Изображения страниц
PDF
EPUB

and will be entitled to their discharge in July. We cannot rely upon any of them re-entering the service, as wages for mechanics and laborers are so enormously high in this country. I consider it important that more troops should be sent here to preserve quiet and to secure possession of the two Californias. We cannot enrol any of the emigrants under the laws of May and June, 1846; they consider the pay, &c., allowed, entirely inadequate to their services. The late California battalion refused to a man to be mustered into service under those laws, and have been, by my order, discharged by Lieutenant Colonel Fremont. When they entered the service they were promised from $25 to $35 each per month; their horses and equipments to be furnished by the public, and rations to the families left behind, some of which have received as many as 11 per day, at 25 or 30 cents per ration each.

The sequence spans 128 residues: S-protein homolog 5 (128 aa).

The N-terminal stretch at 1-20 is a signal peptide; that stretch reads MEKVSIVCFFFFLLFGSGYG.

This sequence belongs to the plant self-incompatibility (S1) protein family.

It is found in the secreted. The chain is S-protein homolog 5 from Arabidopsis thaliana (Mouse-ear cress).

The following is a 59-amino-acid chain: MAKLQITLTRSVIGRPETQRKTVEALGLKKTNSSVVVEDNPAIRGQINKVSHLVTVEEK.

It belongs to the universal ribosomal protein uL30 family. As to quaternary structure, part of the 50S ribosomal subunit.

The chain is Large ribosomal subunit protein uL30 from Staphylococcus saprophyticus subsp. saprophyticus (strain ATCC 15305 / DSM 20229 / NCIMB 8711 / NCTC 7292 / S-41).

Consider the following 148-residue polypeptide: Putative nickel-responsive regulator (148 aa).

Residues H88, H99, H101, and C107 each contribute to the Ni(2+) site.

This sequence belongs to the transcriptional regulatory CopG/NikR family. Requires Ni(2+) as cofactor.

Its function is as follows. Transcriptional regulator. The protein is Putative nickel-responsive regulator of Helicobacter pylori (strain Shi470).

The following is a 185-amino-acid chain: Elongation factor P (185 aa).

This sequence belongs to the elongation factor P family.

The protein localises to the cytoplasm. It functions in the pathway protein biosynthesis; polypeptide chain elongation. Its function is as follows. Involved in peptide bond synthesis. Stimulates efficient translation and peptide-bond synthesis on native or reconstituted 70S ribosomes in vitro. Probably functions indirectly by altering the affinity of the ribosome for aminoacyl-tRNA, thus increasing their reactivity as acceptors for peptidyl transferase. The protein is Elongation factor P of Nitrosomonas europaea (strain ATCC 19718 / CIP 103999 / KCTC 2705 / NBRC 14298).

The wild Indians, by the frequent incursions of their small parties, are very troublesonte to the frontier inhabitants, driving off much of their stock, catile, and horses. These, as well as the Christian Indians, have been badly treated by most of the Californians; they think they are entitled to what they can steal and rob from them. I am of the opinion that much good might be done by making a few presents to them, and I rec

ommend that there should be sent here for that purpose some medals, .. beads, (white stones) red flannels, colored handkerchiefs, tobacco, &c.; a few colored blankets would be much prized by them. I am, sir, very respectfully, your obedient servant,

S. W. KEARNY,

Brigadier General. Hon. W. L. MARCY,

Secretary of War, Washington city, D. C.

MONTEREY, CALIFORNIA, May 1, 1947. Sir: I enclose herewith a copy of all, communications and papers issued by me relating to the civil department of Upper California up to this date. Very respectfully, your obedient servant,

S. W. KEARNY, Brigadier General and Governor of California. Brigadier General R. JONES,

Adjutant General United States Army, Washington.

Edwin Bryant, esq., is hereby appointed alcalde of the town of Yerba Buena and of the district of San Francisco, vice Lieutenant W. A. Bartlett, who returns to his naval duties.